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Chef Interviews

For nearly thirty years, Master Chef Martin Yan has been teaching the world how to cook, and how to smile doing it.

The affable, energetic host of television shows such as ‘Yan Can Cook’ and ‘Martin Yan’s Chinatown’ is beloved by aspiring chefs the world over.

A native of Guangzhou, China, Yan is a fan of fresh, seasonal ingredients, and considers simplicity and flavor to be the main ingredients for culinary success.

He makes appearances all over the world, in person and via television and radio, and will soon be opening several more branches of his restaurant, ‘Yan Can; Fresh Asian Cooking’.

Check out his website www.yancancook.com for a list of appearances, recipes, and new and exciting projects!

EBS: What are your favorite comfort foods?
Yan: Noodles are very much a comfort food in China. I do a simple bowl of noodles. I always have fresh noodles, Chinese rice noodles, called fun, in my fridge. Sometimes when the kids get hungry I just heat up a pot and put a soup stock on. I normally have a soup stock ready, enough for the whole week. If I have frozen dumplings (I keep frozen won tons in my fridge), they’re wonderful; you can do them ahead of time. There are a lot of Asian stores where you can buy frozen dumplings. Throw in the noodles, some veggies, and you have a wonderful comfort noodle soup.

I always love to have some spicy vegetables [in the soup]. In my backyard I have mint and basil, I love to have that. In my soup base I always use green onion and ginger. I throw in some extra chopped green onion. It’s very flavorful. Sometimes I also put some cilantro. I normally cook for the family. If somebody else cooks for me, I also like to have a big bowl of noodles…I love noodles! You can serve them pan fried, deep fried, noodle soup, braised noodles, you can have cold noodles, there’s a lot of ways to have noodles.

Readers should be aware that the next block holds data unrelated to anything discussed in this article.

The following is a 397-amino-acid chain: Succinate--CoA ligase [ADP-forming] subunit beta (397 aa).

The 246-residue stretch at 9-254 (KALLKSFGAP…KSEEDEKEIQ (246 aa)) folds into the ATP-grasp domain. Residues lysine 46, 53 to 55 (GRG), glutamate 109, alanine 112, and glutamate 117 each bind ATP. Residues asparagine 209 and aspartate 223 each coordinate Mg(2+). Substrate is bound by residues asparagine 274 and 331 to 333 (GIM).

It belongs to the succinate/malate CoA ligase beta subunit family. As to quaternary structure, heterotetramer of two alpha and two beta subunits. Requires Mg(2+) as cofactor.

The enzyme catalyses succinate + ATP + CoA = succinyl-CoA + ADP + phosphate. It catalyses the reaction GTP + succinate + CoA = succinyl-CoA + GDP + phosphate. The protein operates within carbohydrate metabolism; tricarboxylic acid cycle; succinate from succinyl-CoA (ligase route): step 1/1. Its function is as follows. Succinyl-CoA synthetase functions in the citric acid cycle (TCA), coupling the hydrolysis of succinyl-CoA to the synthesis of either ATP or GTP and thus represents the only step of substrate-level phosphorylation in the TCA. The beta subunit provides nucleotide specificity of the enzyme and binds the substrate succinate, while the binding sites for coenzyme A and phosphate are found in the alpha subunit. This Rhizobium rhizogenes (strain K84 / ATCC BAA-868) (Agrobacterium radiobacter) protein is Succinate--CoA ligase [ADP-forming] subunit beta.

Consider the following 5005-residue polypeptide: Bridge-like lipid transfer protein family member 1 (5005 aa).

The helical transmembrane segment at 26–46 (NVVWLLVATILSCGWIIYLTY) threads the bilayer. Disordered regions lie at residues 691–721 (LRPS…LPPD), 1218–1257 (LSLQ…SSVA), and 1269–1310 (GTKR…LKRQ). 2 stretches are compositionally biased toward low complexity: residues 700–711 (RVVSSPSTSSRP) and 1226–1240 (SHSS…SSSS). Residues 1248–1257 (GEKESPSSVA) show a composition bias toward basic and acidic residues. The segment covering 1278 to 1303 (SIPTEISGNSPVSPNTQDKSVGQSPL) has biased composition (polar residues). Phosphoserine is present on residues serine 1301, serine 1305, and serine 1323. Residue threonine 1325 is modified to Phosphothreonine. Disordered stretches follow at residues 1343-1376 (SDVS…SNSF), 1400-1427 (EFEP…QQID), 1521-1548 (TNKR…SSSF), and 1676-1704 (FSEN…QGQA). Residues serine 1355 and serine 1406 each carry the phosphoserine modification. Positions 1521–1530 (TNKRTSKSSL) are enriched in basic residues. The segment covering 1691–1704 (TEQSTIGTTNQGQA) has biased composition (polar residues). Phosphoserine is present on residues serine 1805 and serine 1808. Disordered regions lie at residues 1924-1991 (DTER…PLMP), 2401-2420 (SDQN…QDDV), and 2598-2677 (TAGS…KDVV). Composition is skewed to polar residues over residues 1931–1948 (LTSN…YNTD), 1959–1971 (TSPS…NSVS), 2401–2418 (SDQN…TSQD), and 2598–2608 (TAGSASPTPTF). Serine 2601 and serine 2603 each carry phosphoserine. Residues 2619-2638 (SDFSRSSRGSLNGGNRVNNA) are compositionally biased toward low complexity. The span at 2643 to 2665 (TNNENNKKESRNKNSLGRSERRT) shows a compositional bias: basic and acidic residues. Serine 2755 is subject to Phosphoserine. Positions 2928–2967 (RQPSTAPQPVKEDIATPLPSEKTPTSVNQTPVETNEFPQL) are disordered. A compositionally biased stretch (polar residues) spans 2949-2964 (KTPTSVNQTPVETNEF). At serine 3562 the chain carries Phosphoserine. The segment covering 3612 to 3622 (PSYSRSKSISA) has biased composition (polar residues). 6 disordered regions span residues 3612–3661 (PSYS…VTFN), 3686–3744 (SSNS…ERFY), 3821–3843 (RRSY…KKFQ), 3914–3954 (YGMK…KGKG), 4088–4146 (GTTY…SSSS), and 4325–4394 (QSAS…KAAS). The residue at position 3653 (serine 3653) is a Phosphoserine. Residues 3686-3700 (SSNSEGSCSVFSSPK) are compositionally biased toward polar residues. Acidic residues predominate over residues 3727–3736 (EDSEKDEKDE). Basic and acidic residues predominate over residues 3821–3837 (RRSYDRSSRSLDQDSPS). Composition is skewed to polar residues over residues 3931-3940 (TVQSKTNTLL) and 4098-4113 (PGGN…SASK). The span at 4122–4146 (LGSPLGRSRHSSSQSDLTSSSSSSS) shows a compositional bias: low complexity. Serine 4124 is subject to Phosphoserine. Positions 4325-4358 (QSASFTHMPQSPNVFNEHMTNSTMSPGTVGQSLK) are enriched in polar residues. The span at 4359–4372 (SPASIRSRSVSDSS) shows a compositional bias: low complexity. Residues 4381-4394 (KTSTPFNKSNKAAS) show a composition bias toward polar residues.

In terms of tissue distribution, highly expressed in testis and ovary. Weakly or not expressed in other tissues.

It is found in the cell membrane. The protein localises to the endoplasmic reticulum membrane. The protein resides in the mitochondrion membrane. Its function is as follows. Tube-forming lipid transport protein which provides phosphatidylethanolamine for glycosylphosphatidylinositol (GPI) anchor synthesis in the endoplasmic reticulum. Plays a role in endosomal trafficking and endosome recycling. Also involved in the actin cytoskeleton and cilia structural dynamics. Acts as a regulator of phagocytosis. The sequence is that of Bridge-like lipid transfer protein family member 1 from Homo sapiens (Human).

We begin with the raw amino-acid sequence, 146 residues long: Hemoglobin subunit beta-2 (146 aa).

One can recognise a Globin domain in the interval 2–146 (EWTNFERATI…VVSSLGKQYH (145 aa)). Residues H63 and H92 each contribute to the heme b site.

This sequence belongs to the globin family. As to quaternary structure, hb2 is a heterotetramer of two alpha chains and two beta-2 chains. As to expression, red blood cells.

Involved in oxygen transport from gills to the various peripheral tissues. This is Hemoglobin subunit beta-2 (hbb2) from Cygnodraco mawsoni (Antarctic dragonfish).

EBS: Your father owned a restaurant and your mother ran a grocery. How did your family influence your cooking?
Yan: When I was growing up I hung around my father’s restaurant and my mom’s grocery. They used to own them, but when Communists took over, everything was nationalized and everyone was working for the state. My father’s restaurant was a neighborhood rest, served simple comfort food. Some basic stir fries, a lot of noodles. Very simple. The recipes are very simple. In those days, ingredients were not abundant. My father learned to use limited resources to produce meals.

What influenced my cooking is that I learned that there are very few tools that I need. I use only one knife and I create a hundreds of hundreds of dishes. You can use very simple ingredients. You used to go to the market and pick up what ever was in season. There were no grocery stores; not what we have available in the U.S. If fish was cheaper, you’d use more fish. My mom would raise four or five chickens. A lot of the families raised their own chickens on the patio or in the yard. You can use limited ingredients to create wonderful healthy delicious dished. You don’t need all kinds of tools to prepare banquet.